Chronic heel pain
Heel pain can interfere with your ability to exercise or even just get around. If it doesn’t go away on its own, you may need professional treatment to deal with it.
There are a number of possible causes and even more options for treatment. Here is what you need to know about what causes heel pain and how to manage it.
Chronic Heel Pain Causes
One of the most common causes of heel pain is plantar fasciitis. This is an inflammation of the tissue that runs along the bottom of your foot. One way to help identify it is that the heel pain will be on the bottom of the heel and tends to be at its worst during your first few steps in the morning.
Another common cause of heel pain is Achilles tendinitis. This condition involves inflammation of the Achilles tendon, which runs down your lower leg to your heel. Similar to plantar fasciitis, the pain tends to be at its worst in the morning, but the pain will focus on the back of the heel.
Some other possible causes for heel pain include:
- Heel spur
- Stress fractures
- Bone tumor
Relieving Chronic Heel Pain
To get some relief from your heel pain, there are some simple remedies you can try.
- Give it a rest: Try to avoid activities that put excess strain on your heels, such as running or standing for long periods.
- Apply ice: Put an ice pack on your heel for up to 20 minutes at a time, three times daily.
- Take an Aspirin: Over-the-counter anti-inflammatory drugs are effective at relieving the most common forms of heel pain.
Chronic Heel Pain Treatment
While sometimes heel pain can go away on its own or with the simple remedies listed above, other times it can be more stubborn. If you’ve been dealing with heel pain for several weeks or longer, it may be a sign of an issue that needs treatment.
In those cases, getting professional help is the best way to uncover the cause of your heel pain, solve it, and prevent it from coming back.
Some of the options for treatment include:
Prevention of Chronic Heel and Foot Pain
Once you get some relief from your heel pain, you’ll probably want to know everything you can do to keep it from coming back. Here are some tips:
- Ensure your footwear fits properly, replace your shoes before the cushioning wears out, and consider getting some orthotic insoles.
- Lose excess body weight to reduce the amount of stress on your heels.
- Take the time to properly stretch and warm-up before exercise.
Dealing With Chronic Heel Pain? Here Are Some Ways You Can Get The Pain Under Control – FAQs
What does it mean when your heels hurt all the time?
There are many possible causes for heel pain. The only way to know for sure what caused it is to visit a doctor.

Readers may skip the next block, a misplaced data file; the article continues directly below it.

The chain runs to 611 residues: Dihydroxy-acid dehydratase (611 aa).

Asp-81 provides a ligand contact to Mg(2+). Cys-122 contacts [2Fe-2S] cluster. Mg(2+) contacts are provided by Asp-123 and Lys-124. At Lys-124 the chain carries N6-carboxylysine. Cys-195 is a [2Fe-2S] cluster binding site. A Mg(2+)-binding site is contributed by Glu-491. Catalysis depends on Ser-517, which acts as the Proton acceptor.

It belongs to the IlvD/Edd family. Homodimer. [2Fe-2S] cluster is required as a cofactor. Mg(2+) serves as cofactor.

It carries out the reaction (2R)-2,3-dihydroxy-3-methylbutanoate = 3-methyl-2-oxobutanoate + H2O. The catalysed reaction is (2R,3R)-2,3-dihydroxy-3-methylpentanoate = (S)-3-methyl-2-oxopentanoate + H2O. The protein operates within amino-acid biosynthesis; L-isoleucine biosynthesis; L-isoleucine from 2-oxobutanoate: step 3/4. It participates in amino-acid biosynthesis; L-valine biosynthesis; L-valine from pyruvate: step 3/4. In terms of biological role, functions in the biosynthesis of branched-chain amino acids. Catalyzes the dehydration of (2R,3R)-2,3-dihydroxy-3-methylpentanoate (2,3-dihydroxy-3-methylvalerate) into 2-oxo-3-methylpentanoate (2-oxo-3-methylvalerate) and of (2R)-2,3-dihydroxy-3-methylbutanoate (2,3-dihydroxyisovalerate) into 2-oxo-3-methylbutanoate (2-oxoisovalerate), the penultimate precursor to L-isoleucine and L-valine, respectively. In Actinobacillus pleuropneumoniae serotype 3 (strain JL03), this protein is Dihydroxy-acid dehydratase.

Is heel pain a sign of cancer?
Yes, in rare cases, heel pain can be a sign of cancer. That’s because cancer can sometimes cause a painful lesion on the heel bone. However, there are many other causes for heel pain that are much more likely. See a health care professional for a thorough analysis of your pain.
When should you see a doctor for heel pain?
There are a few symptoms that can be signs that your heel pain is caused by a serious health condition and is not going to go away on its own. If you have any of these symptoms, you should see doctor:
- Severe pain and swelling
- Severe pain following an injury
- Being unable to walk normally
- Being unable to bend your foot downward or rise up on your toes
1. What happens if plantar fasciitis goes untreated?
If left untreated, plantar fasciitis gets worse. Gradually, the time between flareups shortens and the condition becomes chronic. The fact that you have been walking awkwardly because you are in pain will begin to have a negative impact on other areas of your body. Your posture will suffer, you will limp slightly and over time your musculoskeletal system will become unbalanced.
2. Is walking bad for plantar fasciitis?
Walking is not bad for plantar fasciitis. Provided that is that you walk in the correct way. If you are suffering from the condition a physiotherapist will be able to recommend the best way to recover. Including, how to stand and walk without making things worse.
3. How do I know if I have plantar fasciitis or heel spurs?
If the pain you are experiencing is focused in a small area of the bottom of the heel, in all likelihood it is a heel spur. The pain can be quite sharp especially when you first stand up. Usually, if you have plantar fasciitis, the pain will be coming from a larger area of the heel. A lot of people who have heel spurs end up developing plantar fasciitis, so it is not uncommon to be suffering from both conditions.